Topic:   Routine Proceedings
Subtopic:   Public Sector Integrity Commissioner
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LIB

Kevin Lamoureux

Liberal

Mr. Kevin Lamoureux (Parliamentary Secretary to the Leader of the Government in the House of Commons, Lib.)

Mr. Speaker, pursuant to Standing Order 36(8), I have the honour to table, in both official languages, the government's response to four petitions.

Topic:   Routine Proceedings
Subtopic:   Government Response to Petitions
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LIB

Jane Philpott

Liberal

Hon. Jane Philpott

moved for leave to introduce Bill C-55, An Act to amend the Oceans Act and the Canada Petroleum Resources Act.

(Motion deemed adopted, bill read the first time and printed)

Topic:   Routine Proceedings
Subtopic:   Oceans Act
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CPC

Pierre Paul-Hus

Conservative

Mr. Pierre Paul-Hus (Charlesbourg—Haute-Saint-Charles, CPC)

Mr. Speaker, pursuant to Standing Order 34(1), I have the honour to present to the House, in both official languages, the report of the Canadian delegation of the Canadian NATO Parliamentary Association respecting its participation at the Defence and Security Committee meeting held in Washington, D.C., United States of America, January 20 to 23, 2017.

Topic:   Routine Proceedings
Subtopic:   Interparliamentary Delegations
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LIB

Leona Alleslev

Liberal

Ms. Leona Alleslev (Aurora—Oak Ridges—Richmond Hill, Lib.)

Mr. Speaker, pursuant to Standing Order 34(1), I have the honour to present to the House, in both official languages, the report of the Canadian NATO Parliamentary Association delegation respecting its participation at the joint visit of the Sub-Committee on Transatlantic Defence and Security Cooperation, Sub-Committee on Transatlantic Economic Relations, and the officers of the Sub-Committee on the Transatlantic Relations in Svalbard, Norway, May 9 to 11, 2017.

Topic:   Routine Proceedings
Subtopic:   Interparliamentary Delegations
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LIB

Stephen Fuhr

Liberal

Mr. Stephen Fuhr (Kelowna—Lake Country, Lib.)

Mr. Speaker, I have the honour to present, in both official languages, the sixth report of the Standing Committee on National Defence, in relation to a study of North American defence entitled “The Readiness of Canada's Naval Forces”.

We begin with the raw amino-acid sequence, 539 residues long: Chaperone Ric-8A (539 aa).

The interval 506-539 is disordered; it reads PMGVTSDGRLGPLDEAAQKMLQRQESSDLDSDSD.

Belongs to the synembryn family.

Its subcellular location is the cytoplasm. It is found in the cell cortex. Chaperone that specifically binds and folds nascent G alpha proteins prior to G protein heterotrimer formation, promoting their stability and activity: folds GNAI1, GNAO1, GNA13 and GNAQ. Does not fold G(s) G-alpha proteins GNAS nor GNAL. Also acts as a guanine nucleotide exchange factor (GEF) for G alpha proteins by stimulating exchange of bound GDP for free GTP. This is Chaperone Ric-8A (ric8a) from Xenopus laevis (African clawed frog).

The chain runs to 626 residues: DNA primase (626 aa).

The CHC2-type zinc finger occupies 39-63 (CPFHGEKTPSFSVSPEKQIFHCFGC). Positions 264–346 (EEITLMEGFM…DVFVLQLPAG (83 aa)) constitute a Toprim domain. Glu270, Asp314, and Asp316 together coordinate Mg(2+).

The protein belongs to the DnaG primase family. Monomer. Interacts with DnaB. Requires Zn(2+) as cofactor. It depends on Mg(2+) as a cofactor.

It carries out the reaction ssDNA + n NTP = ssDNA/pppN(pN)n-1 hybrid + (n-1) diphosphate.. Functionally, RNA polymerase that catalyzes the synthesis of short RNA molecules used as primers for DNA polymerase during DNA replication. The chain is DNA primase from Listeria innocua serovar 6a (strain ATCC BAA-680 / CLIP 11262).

I would like to thank our clerk, Elizabeth Kingston, and our analysts, Melissa Radford and Martin Auger.

This is a unanimous report.

Topic:   Routine Proceedings
Subtopic:   Committees of the House
Sub-subtopic:   National Defence
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LIB

Mark Eyking

Liberal

Hon. Mark Eyking (Sydney—Victoria, Lib.)

Mr. Speaker, I have the honour to present, in both official languages, the seventh report of the Standing Committee of International Trade, entitled “The Canadian Steel Industry's Ability to Compete Internationally”. Pursuant to Standing Order 109, the committee requests that the government table a comprehensive response to this report.

I would also like to thank our clerk, our analysts, and especially our committee. We have a hard-working committee. We do a lot of travel across the country and internationally. We do well for this country when we do our business.

Topic:   Routine Proceedings
Subtopic:   Committees of the House
Sub-subtopic:   International Trade
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CPC

Gerry Ritz

Conservative

Hon. Gerry Ritz (Battlefords—Lloydminster, CPC)

Mr. Speaker, I do not disagree with what the chair of the committee said, but I just want to underscore a couple of points that we put in our attached report to maintain the access we have with our great trading partner, the U.S.

The problem we have is that, as these Liberals move forward with a China free trade agreement at some point, the first thing China asks for as a precondition is market economy status. What that does is change the whole atmosphere around countervail, dumping, and so on, as it is doing with steel.